Oscar Henry Damon is a retired merchant of Gibson City, enjoying in well earned rest the fruits of his former toil. He was born in Hanover, New Hampshire, May 24, 1835, his parents being Ebenezer and Chloe A. (Lawrence) Damon, the latter a daughter of Joseph Lawrence. The father was born November 1, 1812, and was a builder in Lawrence, Massachusetts, whence he removed to Rutland, La Salle county, Illinois. The family was founded in America by Deacon John Damon, who arrived in Reading, Massachusetts, in 1630 and was a selectman there. He made his home in that place until his death, which occurred in 1708. His descendants are now widely scattered but representatives of the family have always remained residents of New England. Ebenezer Damon, on removing westward, established his home in LaSalle county, where he continued his residence up to the time of his demise in 1870. His widow, long surviving him, died in 1890 at Gibson City.
Oscar H. Damon, one of a family of six children, acquired a common-school education in Lyndon, Vermont, and in Lawrence, Massachusetts. After putting aside his text-books he was employed in a store and factory until twenty years of age, when he started in business on his own account, removing westward to Rutland, La Salle county. He there opened a dry-goods store in connection with his brother and was thus engaged until 1861, when he put aside business and personal considerations to espouse the cause of the Union in the Civil war. He enlisted in Battery K, Second Illinois Light Artillery, and participated in many battles which led up to the final triumph of the Union army, remaining at the front until mustered out in 1864 because of physical disability. He relates many interesting incidents of military life and is a worthy veteran, whose loyalty to his duty was never questioned on the field of battle.
After being mustered out, Mr. Damon served as clerk of the Freedman's bureau at Natchez, Mississippi, and following his return to the north was postmaster of Rutland, La Salle county. He afterward opened a drug store at Coaticook, in the province of Quebec, Canada, where he remained in business for nine years. He afterward went to Olympia, Washington, where he continued for a year and a half and later went to California and to Chicago. On the 1st of May, 1878, he arrived in Gibson City. Soon afterward he purchased five hundred acres of land, for which he paid thirty dollars per acre and which is today worth one hundred and seventy-five dollars per acre owing to the splendid improvements he has placed upon it and the natural rise in value consequent to the settlement of the state. His property is divided into three farms, comprising five hundred seventeen and a half acres in Dix and Drummer townships, and he also owns a half section of land in Pike county, Illinois, and section and a half in North Dakota. From his property interests he derives an excellent income, which amply supplies him with all of the comforts and some of the luxuries of life. He continued actively in his farming operations for a number of years and still gives personal supervision to his invested interests. He owns one of the finest residences in Gibson City, erected in 1906.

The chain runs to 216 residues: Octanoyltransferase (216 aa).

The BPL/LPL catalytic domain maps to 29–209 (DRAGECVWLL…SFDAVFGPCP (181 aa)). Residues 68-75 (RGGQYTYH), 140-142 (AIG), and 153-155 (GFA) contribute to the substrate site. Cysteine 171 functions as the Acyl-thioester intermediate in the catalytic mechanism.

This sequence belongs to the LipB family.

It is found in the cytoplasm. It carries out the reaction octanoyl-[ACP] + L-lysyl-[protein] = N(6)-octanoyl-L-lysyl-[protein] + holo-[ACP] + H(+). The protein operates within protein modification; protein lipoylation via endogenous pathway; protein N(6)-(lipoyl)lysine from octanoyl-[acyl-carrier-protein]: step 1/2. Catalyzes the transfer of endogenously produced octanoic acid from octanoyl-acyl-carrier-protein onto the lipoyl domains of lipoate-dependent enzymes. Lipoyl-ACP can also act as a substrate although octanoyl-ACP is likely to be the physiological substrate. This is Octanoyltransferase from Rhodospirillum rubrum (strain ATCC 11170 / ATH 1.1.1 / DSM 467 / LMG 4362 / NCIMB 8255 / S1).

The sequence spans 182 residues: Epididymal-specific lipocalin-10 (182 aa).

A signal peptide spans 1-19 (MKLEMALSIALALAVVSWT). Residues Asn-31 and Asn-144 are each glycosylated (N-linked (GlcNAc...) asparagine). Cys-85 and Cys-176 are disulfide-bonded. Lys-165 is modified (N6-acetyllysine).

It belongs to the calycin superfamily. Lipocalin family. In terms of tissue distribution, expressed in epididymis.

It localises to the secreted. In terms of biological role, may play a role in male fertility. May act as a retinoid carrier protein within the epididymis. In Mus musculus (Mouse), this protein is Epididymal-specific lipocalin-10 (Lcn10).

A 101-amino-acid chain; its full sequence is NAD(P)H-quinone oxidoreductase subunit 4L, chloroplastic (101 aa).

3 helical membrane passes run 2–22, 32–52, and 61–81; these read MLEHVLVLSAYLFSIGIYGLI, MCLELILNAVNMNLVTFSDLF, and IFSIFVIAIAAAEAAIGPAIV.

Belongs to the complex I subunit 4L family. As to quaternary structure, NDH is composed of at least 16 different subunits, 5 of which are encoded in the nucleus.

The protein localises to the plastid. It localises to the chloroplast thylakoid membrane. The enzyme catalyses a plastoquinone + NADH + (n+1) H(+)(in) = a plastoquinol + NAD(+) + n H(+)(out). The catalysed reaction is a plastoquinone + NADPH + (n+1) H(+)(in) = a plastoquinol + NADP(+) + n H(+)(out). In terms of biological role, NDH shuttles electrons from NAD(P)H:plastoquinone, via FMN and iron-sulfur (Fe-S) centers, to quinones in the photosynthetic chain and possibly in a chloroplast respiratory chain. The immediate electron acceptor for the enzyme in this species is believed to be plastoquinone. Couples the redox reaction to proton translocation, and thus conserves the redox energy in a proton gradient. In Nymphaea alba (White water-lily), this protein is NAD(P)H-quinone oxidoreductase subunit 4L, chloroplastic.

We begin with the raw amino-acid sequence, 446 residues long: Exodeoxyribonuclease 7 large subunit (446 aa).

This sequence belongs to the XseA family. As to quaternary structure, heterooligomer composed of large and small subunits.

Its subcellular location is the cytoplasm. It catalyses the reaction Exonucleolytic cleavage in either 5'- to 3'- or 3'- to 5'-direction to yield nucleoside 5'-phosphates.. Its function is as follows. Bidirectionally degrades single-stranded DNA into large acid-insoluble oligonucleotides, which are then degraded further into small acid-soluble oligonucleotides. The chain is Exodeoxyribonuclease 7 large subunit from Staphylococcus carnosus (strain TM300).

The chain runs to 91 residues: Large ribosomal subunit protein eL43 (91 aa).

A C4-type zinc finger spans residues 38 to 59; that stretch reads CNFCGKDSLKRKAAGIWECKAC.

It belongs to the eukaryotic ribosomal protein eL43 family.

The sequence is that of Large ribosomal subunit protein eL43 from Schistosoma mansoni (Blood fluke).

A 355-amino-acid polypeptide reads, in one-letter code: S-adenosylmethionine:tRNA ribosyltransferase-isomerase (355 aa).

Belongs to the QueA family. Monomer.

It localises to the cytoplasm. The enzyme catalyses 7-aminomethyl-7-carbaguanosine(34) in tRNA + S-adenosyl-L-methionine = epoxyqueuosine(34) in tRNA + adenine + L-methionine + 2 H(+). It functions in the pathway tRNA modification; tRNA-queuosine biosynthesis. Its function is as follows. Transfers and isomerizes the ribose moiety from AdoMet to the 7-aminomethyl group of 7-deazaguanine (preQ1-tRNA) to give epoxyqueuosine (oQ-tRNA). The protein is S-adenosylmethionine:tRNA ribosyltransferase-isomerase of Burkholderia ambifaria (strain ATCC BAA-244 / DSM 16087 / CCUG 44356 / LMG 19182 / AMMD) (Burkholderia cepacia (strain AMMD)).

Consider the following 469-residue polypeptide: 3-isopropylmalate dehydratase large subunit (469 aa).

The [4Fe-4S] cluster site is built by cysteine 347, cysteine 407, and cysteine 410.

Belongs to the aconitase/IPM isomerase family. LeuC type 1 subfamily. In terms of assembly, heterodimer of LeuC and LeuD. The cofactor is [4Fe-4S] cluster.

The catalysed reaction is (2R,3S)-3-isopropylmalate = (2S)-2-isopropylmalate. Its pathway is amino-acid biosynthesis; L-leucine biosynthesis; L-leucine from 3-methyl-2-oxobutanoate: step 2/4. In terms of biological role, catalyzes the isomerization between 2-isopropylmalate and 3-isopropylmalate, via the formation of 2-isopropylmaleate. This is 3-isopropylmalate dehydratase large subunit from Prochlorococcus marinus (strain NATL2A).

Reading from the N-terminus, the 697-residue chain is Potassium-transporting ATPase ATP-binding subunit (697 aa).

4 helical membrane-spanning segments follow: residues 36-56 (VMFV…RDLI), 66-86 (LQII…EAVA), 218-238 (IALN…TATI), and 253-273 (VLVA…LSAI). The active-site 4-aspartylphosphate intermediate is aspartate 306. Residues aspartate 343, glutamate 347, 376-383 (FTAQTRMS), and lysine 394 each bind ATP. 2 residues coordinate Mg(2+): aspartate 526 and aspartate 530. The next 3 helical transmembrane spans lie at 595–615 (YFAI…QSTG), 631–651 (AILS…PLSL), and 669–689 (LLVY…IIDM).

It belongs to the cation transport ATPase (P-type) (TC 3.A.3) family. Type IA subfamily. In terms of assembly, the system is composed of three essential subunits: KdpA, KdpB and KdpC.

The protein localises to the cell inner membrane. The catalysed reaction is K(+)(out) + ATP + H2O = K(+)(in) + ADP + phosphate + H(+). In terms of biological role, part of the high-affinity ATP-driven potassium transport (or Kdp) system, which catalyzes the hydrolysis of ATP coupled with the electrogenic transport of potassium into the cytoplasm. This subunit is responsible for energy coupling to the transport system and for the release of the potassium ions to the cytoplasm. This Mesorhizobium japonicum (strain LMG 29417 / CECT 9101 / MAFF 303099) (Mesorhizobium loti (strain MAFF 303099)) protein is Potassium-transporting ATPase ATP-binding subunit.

On the 19th of May, 1878, Mr. Damon was married to Mrs. Margaret A. Lott, the widow of J. B. Lott, who owned all the land where Gibson City is now located. Both Mr. and Mrs. Damon have an extensive acquaintance in the county and occupy a very prominent position in social circles, being people of many friends. He holds membership in the Presbyterian church, while his wife is a member of the Christian church. Mr. Damon is serving as one of the elders and treasurer of his church and also a teacher in the Sunday school. He was chairman of the building committee at the time of the erection of the new house of worship and has taken a most active and helpful interest in all departments of the church work. He was also secretary of the County Sunday School Association and does all in his power to promote moral training of the young recognizing the fact that the early teachings are seldom forgotten, but leave an indelible impress upon the young lives. His political allegiance is given the republican party and he is recognized as one of its local leaders. He served as town clerk for three years, was president of the village board, and has twice served as mayor of the city. His official duties have ever been discharged with promptness and fidelity, winning him high encomiums and the unqualified trust of his fellowmen. He belongs to Lott Post, G. A. R., and manifests the same loyalty to his country in days of peace that he displayed when upon southern battlefields he followed the old flag to victory. His influence is always given on the side of right, progress and improvement and his labors have been an element not only in the material development, but in the political and moral progress of the community.

Extracted 19 Oct 2016 by Norma Hass from History of Ford County, Illinois, From Its Earliest Settlement to 1908, author E. A. Gardner, Volume 1, pages 348-352.

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